The film as a whole is really an introspective journey. I realize how bold this may sound, but it’s one of the best-written scripts I’ve seen put to screen in quite some time. I don’t just mean that the situations Ben consistently finds himself in are funny or that the themes are clever. All of that is true but, above everything, Novak crafts his characters to act as messengers. Throughout the film, they vicariously convey his refreshing outlook on the world. Ashton Kutcher’s character is arguably the best messenger too. In what is easily one of his best performances to date, he plays a local music producer named Quentin. As sleezy as he seems, he winds up being the one who proves to Ben that not everything should be taken for face value, and that he may not be so different from the people he is mocking with his podcast.
My favorite thing about the film is that it’s not your conventional detective story. Aside from the fact that the primary detective character is actually a cynical podcaster, it has so much to say - and says it so effectively - that the mystery at its core becomes irrelevant. That’s not to say that Abi’s death takes a backseat, but you start to care less about what happened, and more about why humans are the way they are.
In a film about subverting expectations, Novak’s turn as a detective-like character is the most surprising. The fact that he takes the reins on the investigation while Holbrook, who has actually played an agent several times before, acts as comic relief is a pleasant twist. The fact that his character isn’t even a true crime podcaster, the epitome of an amateur sleuth, is also funny. The way he quickly learns to navigate the genre in order to manipulate the narrative speaks to how the media operates on a larger level.
Once again, as a professional podcaster (seriously, don’t click this link), I think Novak really nailed what it’s like to work in the journalism industry. And he does it in a way that is equal parts parody and homage. He highlights how reporters have to face people that are crazy or even dangerous to unearth the truth. There’s actually a really great scene where Novak has to interview a drug dealer. As with everything else in the film, it takes a totally unexpected (comical) turn. Novak also illustrates how common it is to fall down the rabbit hole and stumble upon a story within a story, especially when what you’ve uncovered is more profound than what you were originally given. That’s probably the best way to sum up Vengeance as a whole too.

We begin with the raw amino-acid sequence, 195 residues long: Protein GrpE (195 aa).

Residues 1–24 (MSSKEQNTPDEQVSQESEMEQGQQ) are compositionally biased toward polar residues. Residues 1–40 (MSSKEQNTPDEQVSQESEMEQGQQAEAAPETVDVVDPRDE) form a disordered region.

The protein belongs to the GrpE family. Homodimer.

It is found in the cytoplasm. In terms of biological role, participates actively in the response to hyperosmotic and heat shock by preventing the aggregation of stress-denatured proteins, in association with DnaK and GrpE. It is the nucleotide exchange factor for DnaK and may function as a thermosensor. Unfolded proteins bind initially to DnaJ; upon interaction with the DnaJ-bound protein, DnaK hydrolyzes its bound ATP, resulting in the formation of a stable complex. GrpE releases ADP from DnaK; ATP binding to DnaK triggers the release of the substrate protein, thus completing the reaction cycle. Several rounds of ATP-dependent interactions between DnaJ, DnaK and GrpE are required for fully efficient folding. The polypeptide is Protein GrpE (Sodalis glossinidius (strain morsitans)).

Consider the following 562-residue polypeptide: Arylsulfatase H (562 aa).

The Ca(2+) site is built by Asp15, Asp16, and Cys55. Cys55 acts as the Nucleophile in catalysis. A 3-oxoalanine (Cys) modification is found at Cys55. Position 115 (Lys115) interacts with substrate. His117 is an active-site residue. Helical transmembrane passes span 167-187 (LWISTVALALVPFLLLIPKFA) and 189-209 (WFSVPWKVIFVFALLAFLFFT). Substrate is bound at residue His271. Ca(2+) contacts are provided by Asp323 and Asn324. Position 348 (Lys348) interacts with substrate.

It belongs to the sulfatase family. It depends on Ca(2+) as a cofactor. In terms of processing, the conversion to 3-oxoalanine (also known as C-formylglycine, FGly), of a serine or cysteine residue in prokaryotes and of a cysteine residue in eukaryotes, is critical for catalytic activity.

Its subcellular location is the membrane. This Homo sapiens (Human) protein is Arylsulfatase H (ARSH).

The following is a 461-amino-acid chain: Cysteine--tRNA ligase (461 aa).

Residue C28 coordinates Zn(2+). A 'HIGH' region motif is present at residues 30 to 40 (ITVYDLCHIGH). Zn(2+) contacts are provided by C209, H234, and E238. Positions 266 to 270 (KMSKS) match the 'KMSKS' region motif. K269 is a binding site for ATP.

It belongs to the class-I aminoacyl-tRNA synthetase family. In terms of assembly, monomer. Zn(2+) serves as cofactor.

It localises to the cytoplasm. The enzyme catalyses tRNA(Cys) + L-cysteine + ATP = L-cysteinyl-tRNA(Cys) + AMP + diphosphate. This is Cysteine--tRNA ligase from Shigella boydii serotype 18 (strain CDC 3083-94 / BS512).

Now, were there things I didn’t like about the film? Yes. Are they major? No. Admittedly the editing at the very beginning and at the tail end. The opening credits are intercut with a conversation Ben has with a gratuitous cameo. It’s funny, but it’s a bit distracting and also feels experimental. On the other hand, the ending is a bit too abrupt. While it doesn’t work visually, the more I’ve thought about it, the more I’ve actually grown to like it since my initial viewing. Truthfully, I don’t think the film’s final words would weigh as much if it weren’t so succinct.
Overall, Vengeance wins the award for biggest surprise of the year. Not just because it’s produced by Blumhouse and it’s not a horror film (seriously), but because it’s one of the most thought-provoking comedies of the year. Silly, smart and shamelessly reflective, the film proves that, even though revenge isn’t everything, everyone deserves justice. And while it’s easy to get even, at the end of the day we’re all still equal.